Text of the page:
This morning I had to wait for the gas company man to come and turn on my fireplace. And of course, they give you a "window" of time that they will come by. My "window" was from 8 a.m. to noon. While I'm sure they have their reasons for giving you these broad time slots, it's frustrating when you don't know for sure when they're going to show up - and even more frustrating when you have a full-time job.

Anyway...the fireplace is now hooked up and I can't wait to cozy up to it with a good book or my laptop and a cup of tea.

While I waited this morning, I decided to dive back into a writing book to try and get myself into the writing mood again. I chose Stephen King's On Writing. If you've never read this book and you're a writer, I highly recommend it, no matter what you write. I've read it before and it's one of those books you can continually turn to. He has invaluable advice. And one quote in particular struck me this morning (I'm paraphrasing as I don't have it in front of me and can't remember it exactly...): "If God gave you the talent to do something, why in God's name wouldn't you do it?"

Well. I believe that God gave me the talent to write, and I shouldn't squander it. To my way of thinking, I no longer have any excuses for not getting back to the page. I've had the chance to rest, rejuvenate, and get my head on straight. (Well. As straight as I can. I'm a neurotic writer, remember?).


Tuesday, November 04, 2008

Ready to Write? Maybe Not...

I haven't worked on my manuscript since...oh dear. Let me think. The first week of October! Granted, I've had plenty of reasons why I couldn't write. That whole trip to England was a major one. And then moving was another.

So suffice to say, I can't wait to get back to it. But then again, I'm also scared to death. Why? Because I'm worried that after being away from the manuscript for so long, I'm going to look at it and think it's total crap, or my stupid brain is going to tell me that I'm not a writer after all, that I lost my "magic", that I won't be able to write another sentence that sounds half-way decent.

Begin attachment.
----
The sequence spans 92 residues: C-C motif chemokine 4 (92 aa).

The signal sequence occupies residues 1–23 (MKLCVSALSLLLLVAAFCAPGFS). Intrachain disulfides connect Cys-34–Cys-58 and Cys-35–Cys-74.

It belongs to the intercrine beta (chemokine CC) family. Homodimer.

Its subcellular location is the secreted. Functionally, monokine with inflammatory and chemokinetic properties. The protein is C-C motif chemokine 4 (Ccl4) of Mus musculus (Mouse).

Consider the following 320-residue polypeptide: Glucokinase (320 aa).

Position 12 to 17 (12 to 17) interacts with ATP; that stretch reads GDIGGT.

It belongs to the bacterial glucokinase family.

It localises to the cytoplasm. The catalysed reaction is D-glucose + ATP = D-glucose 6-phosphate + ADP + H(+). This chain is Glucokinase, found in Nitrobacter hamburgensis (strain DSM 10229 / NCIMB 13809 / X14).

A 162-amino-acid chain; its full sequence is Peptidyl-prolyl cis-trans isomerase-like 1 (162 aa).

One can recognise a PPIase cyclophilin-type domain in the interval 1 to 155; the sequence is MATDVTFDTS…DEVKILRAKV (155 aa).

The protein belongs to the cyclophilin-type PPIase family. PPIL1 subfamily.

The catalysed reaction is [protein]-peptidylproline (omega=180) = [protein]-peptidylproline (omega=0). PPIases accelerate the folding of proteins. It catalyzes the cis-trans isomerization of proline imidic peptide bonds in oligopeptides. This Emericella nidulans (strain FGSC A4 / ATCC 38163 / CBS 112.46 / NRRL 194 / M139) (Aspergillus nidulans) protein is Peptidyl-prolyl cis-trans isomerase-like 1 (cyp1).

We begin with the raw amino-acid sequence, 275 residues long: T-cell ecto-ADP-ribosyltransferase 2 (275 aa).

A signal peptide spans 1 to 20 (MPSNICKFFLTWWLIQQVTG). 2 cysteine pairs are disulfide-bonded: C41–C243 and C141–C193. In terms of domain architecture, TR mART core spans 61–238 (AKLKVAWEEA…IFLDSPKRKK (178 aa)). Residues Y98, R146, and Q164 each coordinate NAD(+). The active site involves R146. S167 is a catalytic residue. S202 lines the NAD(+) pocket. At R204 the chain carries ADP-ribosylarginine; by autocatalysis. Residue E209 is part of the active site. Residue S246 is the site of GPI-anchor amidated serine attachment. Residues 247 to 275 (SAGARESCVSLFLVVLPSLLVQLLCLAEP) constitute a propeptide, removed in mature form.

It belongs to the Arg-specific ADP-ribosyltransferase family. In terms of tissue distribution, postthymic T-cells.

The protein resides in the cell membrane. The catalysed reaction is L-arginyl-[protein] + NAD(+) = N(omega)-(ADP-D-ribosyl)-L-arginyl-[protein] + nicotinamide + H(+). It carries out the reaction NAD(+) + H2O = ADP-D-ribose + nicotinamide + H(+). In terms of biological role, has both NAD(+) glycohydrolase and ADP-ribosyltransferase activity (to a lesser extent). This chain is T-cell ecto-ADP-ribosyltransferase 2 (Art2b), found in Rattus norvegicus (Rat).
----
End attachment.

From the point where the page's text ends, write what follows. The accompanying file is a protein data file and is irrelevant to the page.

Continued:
Don't get me wrong - I have been writing. I wrote every day in my journal while I was in England. I've been writing at work. I've still done my freelance writing. In fact, it's pretty hard for a day to go by where I'm not writing. I just haven't been writing on the novel.

For some reason, I am dreading getting back into my story. And here's the weird thing - I really and truly believe that this is a good story. I love my characters. I love the story itself. Then why, why, do I have this fear of going back to it?
Any ideas?

Monday, November 03, 2008

Why I Love/Hate Stairs

Well. Moving day has come and gone. My new apartment is beautiful. I love, love, LOVE it. The only problem? It's on the third floor. And there is no elevator.

So! That means lots and lots of stairs. And when you're moving tons of stuff, those stairs are not your friend. You stand at the bottom of the staircase, look up, and groan. But there's nothing to be done but start climbing. And I climbed those stairs a LOT the past two days.

On the bright side, stair-climbing is one of the best exercises for your heart. And let me tell you, my heart was pumping away numerous times. And since I now have to climb those stairs every day, my heart can only love me for it, right? :-)

New Digs

I've got a new home on the web - stop by if you get a chance!